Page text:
Old foes British Airways and Virgin Atlantic will put decades of animosity behind them tomorrow morning as they come together to celebrate the long-overdue lifting of President Biden’s travel ban with an incredibly rare dual takeoff and landing.
Two Airbus A350’s – one from British Airways and the other from Virgin Atlantic will line up on Heathrow’s two parallel runways at exactly 8:20 am on Monday morning before taking off at the same time. The two aircraft will then race one another across the Atlantic to New York.
In a bid to avoid any more rivalry, however, the two airlines have agreed to land at the exact same time with a coordinated parallel landing at New York JFK. Virgin Atlantic will be flying its VS3 service for the event, while British Airways is bringing back its iconic BA1 callsign for one day only to mark the reopening.
President Biden finally agreed to lift the Trump-era travel ban in September but restrictions won’t actually be lifted until November 8. The administration allowed the ban to be lifted on the condition that only fully-vaccinated foreigners who have also tested negative for COVID-19 be allowed to enter the United States.
Despite the entry requirements, flights from the UK and Europe to the United States are expected to be full for most of the week and travellers are being warned to brace for long delays on arrival as officials get to grips with the surge in demand.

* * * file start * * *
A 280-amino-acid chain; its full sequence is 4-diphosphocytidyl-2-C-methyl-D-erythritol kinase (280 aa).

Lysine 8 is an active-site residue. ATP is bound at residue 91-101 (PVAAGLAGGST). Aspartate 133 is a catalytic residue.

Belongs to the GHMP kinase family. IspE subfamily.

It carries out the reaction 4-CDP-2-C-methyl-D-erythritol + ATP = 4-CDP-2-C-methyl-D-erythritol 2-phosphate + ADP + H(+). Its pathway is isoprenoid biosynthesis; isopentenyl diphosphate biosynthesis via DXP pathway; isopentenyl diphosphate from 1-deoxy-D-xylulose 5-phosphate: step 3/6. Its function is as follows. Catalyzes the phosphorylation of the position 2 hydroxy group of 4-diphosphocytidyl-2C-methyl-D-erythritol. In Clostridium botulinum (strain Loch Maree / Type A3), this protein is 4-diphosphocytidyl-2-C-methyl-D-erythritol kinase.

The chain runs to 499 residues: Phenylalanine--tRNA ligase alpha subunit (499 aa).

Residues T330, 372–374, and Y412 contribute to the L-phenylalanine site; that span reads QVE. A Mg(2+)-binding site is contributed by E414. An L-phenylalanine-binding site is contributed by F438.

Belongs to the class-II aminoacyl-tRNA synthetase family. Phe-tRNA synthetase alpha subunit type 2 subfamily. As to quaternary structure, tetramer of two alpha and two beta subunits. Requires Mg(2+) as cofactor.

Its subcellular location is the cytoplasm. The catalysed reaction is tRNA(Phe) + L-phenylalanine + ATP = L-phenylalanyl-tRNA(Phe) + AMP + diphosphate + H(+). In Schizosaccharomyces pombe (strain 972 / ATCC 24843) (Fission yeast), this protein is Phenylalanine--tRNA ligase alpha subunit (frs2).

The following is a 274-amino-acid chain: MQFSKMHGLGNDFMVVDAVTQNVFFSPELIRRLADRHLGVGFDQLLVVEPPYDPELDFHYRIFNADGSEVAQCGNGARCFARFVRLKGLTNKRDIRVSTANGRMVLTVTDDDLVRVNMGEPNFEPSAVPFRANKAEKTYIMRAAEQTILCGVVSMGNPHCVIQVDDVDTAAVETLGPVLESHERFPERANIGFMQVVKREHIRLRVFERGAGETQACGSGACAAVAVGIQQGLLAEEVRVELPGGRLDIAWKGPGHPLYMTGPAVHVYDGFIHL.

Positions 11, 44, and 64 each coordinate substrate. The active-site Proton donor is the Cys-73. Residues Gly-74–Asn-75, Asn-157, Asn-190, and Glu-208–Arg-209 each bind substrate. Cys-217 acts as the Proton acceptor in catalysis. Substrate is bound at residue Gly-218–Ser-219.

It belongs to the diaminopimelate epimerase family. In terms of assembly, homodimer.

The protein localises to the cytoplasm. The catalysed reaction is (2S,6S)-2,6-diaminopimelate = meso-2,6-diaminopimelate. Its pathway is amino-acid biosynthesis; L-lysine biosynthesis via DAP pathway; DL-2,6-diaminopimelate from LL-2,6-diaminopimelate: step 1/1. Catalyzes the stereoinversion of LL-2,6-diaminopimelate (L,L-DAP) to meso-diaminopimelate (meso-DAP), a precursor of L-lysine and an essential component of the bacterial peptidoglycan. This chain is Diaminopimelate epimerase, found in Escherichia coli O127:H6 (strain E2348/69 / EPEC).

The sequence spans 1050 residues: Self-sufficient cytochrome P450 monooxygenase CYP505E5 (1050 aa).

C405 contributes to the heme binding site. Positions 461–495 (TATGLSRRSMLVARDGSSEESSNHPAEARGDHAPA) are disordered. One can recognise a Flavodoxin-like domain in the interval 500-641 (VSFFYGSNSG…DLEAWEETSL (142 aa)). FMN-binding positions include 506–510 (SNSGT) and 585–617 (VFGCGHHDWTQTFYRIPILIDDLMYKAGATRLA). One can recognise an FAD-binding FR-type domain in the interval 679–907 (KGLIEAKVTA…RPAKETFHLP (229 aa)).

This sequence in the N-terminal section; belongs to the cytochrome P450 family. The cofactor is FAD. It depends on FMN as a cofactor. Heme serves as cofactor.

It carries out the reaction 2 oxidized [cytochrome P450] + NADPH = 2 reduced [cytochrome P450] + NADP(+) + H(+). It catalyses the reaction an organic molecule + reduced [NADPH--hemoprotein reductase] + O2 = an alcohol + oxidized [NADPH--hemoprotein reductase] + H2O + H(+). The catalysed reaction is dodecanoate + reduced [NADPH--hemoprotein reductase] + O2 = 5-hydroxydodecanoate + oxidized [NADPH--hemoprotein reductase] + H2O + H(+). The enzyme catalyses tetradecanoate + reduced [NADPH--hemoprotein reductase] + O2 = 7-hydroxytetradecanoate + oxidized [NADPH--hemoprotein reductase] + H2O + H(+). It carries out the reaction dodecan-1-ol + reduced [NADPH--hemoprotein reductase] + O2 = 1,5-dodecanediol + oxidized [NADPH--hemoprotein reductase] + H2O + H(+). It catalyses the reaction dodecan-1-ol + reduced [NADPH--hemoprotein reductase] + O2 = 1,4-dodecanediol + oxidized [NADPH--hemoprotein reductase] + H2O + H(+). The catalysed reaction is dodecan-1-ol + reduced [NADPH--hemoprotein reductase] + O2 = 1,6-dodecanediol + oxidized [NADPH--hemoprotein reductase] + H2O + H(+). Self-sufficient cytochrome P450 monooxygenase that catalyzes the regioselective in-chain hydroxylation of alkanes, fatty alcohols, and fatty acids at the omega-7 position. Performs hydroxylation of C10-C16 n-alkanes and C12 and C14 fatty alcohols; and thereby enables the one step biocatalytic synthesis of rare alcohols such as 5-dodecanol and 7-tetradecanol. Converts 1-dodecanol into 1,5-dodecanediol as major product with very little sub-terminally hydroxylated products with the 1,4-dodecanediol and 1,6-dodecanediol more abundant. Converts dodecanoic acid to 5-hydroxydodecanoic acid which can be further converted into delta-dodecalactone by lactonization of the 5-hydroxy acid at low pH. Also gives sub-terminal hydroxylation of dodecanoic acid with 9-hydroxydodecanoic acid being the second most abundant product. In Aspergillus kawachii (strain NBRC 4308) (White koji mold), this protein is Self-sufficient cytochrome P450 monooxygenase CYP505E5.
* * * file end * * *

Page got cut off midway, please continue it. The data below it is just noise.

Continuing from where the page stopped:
BA’s flagship route has long been between London and New York City and the airline dominated the route before the pandemic. Between April 2017 and April 2018, British Airways became the first airline in the world to operate a billion-dollar route with its flights between London and NYC.
In the Concorde era, to mark the route’s importance, British Airways used to assign its flagship BA1 callsign to the 10:30 am Concorde departure from Heathrow to JFK. The callsign was retired in 2003 along with Concorde.
The callsign remained unused for several years until British Airways launched an all Business Class flight from London City airport to JFK on a small Airbus A318 aircraft in 2009. With just 32 fully flat seats, the service was popular with high revenue business travellers but the pandemic forced BA into a rethink and last summer the airline announced it would be permanently ending the service.
There’s still no permanent plan for the BA1 callsign but on November 8, the airline will be operating an extra flight between London Heathrow and New York JFK on its flagship long-haul aircraft, the Airbus A350-1000.
The special flights from British Airways and Virgin Atlantic will depart at 8:30 am and arrive in New York at around 11:15 am. The event will be televised on British television on Monday morning.
Mateusz Maszczynski honed his skills as an international flight attendant at the most prominent airline in the Middle East and has been flying throughout the COVID-19 pandemic for a well-known European airline. Matt is passionate about the aviation industry and has become an expert in passenger experience and human-centric stories. Always keeping an ear close to the ground, Matt's industry insights, analysis and news coverage is frequently relied upon by some of the biggest names in journalism.